Are the directors on-board the cyber security train?

Cybersecurity is no longer the sole responsibility of the technical people, or even the CIO. Following the Target breach (where immense pressure was placed to replace most of the board members after the breach), and board members of Target and Wyndham Worldwide (hotel chain) face derivative lawsuit related to the data breaches. Recent survey reveal that nearly half (45%) of senior management acknowledge that the C-suite and senior leadership themselves are responsible for protecting their companies against cyber-attacks, and the U.S. Securities and Exchange Commission recently published a paper on the Role of the Boards of Directors in Overseeing Cyber-Risk Management, where it recommends:

Cyber-risk must be considered as part of the board’s overall risk oversight: “boards that choose to ignore, or minimize, the importance of cybersecurity oversight responsibility, do so at their own peril.”

Boards should assess the corporation’s cybersecurity measures including corporate policies and annual budgets for privacy and IT security programs. And perhaps, more critically, highlights the significance of cyber-risk education for directors, ensuring that the board be at least adequately represented by members with a good understanding of information technology issues that pose risks to the company.


So how are insights manifested in real-life? We asked Carmi Gillon, Cytegic Chairman of the board and an acting director in several companies what he thinks. Carmi Gillon:” I’ve been serving on several boards for the past decade. Throughout this period we’ve all witnessed the increase importance of cybersecurity. Especially during the last year, this is an issue that was raised time and again in board meetings, and for good reason- we understand that boards are now responsible for proper implementation of cybersecurity measures and safeguarding customer data. With this in mind, we are now more reliant on information that is being presented to us by the CIO and CISO. I have always insisted on receiving only relevant, timely information to support my decision on any matter, and cybersecurity-related decisions are no different. This is even more acute with executives who have no IT or security background. Therefore we now insist that the information (be it cybersecurity forecast, risk assessment or spending projections) to be as detailed as possible. After all, we need to look at the business from a wide perspective and make sure the decision we take in one area (for instance- to invest more resource into cybersecurity) will not affect other parts of the business. To make such informed decisions we ask the IT executives to speak in our language- and translate very technical talk into business talk. Only then we can assure we are making sound, responsible decisions.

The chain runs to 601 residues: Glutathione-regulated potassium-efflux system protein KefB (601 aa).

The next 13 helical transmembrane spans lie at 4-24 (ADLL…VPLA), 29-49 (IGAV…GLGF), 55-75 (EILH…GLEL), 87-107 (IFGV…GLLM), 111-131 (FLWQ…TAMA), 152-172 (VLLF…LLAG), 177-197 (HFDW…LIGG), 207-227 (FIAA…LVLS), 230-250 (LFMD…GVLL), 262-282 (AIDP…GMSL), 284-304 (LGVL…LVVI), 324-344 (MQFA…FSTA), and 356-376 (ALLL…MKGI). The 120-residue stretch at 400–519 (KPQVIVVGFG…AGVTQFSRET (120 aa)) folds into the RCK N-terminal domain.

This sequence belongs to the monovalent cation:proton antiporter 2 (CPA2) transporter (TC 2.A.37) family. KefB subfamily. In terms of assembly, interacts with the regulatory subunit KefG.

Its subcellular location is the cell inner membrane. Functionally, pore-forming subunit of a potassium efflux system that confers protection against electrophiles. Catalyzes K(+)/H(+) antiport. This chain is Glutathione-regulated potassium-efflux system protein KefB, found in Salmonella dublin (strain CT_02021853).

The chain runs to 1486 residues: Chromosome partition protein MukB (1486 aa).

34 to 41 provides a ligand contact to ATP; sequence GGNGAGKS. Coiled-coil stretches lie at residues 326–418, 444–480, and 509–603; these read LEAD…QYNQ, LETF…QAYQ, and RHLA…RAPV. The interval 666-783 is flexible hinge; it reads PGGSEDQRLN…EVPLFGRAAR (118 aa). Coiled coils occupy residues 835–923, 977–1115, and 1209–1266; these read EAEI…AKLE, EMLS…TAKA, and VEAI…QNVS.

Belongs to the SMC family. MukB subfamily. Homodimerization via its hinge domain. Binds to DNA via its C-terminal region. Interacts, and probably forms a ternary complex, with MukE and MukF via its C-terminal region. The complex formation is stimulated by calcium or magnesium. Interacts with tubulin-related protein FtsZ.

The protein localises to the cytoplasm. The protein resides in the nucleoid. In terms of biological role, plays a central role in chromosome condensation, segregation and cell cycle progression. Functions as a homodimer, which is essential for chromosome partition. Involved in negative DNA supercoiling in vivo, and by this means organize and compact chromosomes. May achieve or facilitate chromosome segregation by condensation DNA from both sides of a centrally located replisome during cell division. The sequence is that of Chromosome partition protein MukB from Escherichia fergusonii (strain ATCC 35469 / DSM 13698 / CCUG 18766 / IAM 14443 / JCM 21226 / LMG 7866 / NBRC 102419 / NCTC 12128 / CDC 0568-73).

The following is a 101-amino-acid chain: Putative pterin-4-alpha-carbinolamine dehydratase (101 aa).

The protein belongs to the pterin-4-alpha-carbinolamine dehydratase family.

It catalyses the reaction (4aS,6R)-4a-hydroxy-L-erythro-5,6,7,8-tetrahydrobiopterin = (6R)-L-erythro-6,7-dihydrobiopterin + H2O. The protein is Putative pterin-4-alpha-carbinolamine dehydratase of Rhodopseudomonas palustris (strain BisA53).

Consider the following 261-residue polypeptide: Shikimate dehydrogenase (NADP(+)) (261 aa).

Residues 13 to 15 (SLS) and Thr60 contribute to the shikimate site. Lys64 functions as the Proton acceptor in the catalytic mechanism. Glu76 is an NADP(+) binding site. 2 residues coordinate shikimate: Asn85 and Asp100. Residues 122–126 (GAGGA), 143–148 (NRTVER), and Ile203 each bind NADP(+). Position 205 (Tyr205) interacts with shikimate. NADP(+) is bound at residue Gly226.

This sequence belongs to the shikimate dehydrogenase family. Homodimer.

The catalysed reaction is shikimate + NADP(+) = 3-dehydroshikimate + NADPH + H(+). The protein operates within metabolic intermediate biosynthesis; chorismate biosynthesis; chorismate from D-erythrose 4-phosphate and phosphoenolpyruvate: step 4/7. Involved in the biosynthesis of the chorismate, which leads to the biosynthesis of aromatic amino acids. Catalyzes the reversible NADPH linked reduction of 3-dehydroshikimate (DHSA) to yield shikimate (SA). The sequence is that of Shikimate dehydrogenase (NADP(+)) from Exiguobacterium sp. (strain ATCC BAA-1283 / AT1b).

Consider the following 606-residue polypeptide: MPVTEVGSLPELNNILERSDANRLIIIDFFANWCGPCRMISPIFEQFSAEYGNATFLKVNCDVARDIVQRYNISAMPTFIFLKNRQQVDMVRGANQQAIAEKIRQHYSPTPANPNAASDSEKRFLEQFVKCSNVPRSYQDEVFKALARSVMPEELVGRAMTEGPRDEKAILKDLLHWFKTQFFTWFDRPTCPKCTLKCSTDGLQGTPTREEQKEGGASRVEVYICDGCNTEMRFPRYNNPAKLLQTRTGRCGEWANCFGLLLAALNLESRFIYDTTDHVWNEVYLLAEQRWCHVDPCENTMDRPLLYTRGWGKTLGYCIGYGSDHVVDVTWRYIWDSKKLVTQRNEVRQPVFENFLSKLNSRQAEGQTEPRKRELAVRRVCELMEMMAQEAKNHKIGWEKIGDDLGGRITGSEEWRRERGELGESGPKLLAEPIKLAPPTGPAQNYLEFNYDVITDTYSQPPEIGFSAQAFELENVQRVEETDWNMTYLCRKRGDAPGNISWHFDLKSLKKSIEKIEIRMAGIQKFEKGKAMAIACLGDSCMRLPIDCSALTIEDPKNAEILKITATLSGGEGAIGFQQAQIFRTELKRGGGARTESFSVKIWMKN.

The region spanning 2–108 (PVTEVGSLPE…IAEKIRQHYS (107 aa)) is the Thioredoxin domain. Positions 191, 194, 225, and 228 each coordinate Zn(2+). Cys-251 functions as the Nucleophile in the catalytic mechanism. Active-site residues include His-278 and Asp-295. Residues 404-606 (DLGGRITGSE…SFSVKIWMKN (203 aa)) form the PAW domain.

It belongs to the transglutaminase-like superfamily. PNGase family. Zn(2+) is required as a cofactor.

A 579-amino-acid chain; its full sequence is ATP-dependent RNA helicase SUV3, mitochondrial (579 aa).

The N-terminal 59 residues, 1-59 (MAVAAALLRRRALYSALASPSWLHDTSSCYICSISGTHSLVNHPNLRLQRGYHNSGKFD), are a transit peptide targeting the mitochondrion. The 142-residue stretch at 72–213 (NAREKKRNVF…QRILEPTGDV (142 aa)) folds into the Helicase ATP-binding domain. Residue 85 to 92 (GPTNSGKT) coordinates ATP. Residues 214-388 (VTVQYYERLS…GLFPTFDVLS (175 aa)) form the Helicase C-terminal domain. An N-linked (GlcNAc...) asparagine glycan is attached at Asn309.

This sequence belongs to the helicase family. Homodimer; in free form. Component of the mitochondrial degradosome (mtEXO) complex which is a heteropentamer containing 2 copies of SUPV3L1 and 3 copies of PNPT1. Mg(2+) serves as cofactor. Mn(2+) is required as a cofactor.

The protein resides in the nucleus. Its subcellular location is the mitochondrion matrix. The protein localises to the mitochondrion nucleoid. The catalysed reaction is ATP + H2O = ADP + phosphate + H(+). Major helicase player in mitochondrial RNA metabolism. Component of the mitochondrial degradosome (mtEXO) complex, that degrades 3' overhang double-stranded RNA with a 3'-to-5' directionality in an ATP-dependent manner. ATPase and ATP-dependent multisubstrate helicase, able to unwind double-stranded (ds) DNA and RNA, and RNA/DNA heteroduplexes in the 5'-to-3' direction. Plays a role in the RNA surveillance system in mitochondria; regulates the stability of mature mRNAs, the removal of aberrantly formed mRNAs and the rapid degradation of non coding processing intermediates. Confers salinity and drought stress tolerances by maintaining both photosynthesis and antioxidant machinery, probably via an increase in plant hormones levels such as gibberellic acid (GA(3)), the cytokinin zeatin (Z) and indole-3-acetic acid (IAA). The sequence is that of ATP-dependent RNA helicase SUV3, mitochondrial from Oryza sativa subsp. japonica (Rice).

Cyber crime is a strategic threat to companies and organizations in finance, healthcare, utilities and other factors. Since this threat is so menacing, the duty of senior executives to deal with the issue, rather than leaving it to the responsibility of a professional or technical personnel.